April 18, 2023

Exploring the State of Environmental Health and its Intersection with Women’s Health 

By Monica Lefton, Communications Manager 

Seasonal allergies. Getting frostbite from being out in the cold for too long. Dehydration due to heat and high temperatures. 

There’s no denying our health is linked to the environment around us. This intersection is sometimes referred to as environmental health, a field of public health that focuses on the relationships between people and their environment to promote human health and well-being. As environments change – across seasons, through changing ecosystems, and through global warming – so, too, do the impacts of environmental health.  

There are countless private and public groups dedicated to the work of understanding and improving environmental health, with growing interest in this field. Within the federal government alone, the National Institute of Environmental Health Sciences (NIEHS) works to make environmental health research responsive to individuals and translate environmental health science findings into knowledge that can inform public health; the National Center for Environmental Health (NCEH) at the Centers for Disease Control and Prevention (CDC) coordinates protection from environmental hazards; and the newly established Office of Climate Change and Health Equity (OCCHE) was established to address the impact of climate change on health and serves as a hub for climate change and health policy, programming, and analysis—and these are just a few.  

Each group has a varied focus on the intersection of health and environment. For example, OCCHE’s work acknowledges that environmental impacts in communities can differ greatly based on geography, race, ethnicity, gender, health status, and more. Disparities in environmental impact can create or greatly exacerbate health disparities: 

Such disparities are greater for some groups, including women. Women’s health across the lifespan is intertwined with environmental health; women and girls are anticipated to “experience the greatest impacts of climate change,” as their health is often more impacted by environmental changes, UN Women writes. These impacts may start small but can lead to major health risks and adverse outcomes, affect their roles as caregivers, and influence generations to come:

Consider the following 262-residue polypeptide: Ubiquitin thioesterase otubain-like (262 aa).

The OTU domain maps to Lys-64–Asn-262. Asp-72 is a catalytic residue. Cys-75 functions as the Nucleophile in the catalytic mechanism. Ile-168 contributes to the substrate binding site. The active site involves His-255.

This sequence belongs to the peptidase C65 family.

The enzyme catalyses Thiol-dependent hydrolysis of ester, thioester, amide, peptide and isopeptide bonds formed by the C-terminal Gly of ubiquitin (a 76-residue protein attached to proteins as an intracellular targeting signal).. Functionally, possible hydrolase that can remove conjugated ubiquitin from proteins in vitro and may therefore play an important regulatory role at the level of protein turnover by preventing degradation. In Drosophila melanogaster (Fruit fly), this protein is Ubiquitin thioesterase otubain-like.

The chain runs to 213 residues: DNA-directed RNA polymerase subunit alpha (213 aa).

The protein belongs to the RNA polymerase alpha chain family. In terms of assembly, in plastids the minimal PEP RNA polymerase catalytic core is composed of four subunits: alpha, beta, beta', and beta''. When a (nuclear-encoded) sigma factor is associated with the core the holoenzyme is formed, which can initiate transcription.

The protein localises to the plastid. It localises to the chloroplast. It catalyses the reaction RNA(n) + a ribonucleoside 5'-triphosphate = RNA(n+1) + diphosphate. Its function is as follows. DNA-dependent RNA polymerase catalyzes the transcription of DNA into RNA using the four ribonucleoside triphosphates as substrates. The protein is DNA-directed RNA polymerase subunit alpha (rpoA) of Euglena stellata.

Given the growing impact of the environment on women’s health and overall disease burden, the spaces of environmental health and women’s health are ripe for research and innovation that improve health outcomes for all. For example, researchers are currently investigating the impacts of environmental stressors—such as the chemicals, pollutants, and ingredients in everyday products—on pregnancy outcomes and overall health to better understand and address health risks in new parents and babies.

This April, for Earth Month and ahead of Earth Day on April 22, learn more about how different organizations are thinking about and approaching environmental health and where they see gaps and opportunities in environmental science 

Below, SWHR has provided links to various resources, tools, and information to a short collection of different public health and research entities and their work specifically on environmental health – and its intersection with women’s health. 

Federal Agencies and Their Approach to Environmental Health 

Nonprofit Organizations’ Work in Environmental Health 

Academic Resources on Environmental Health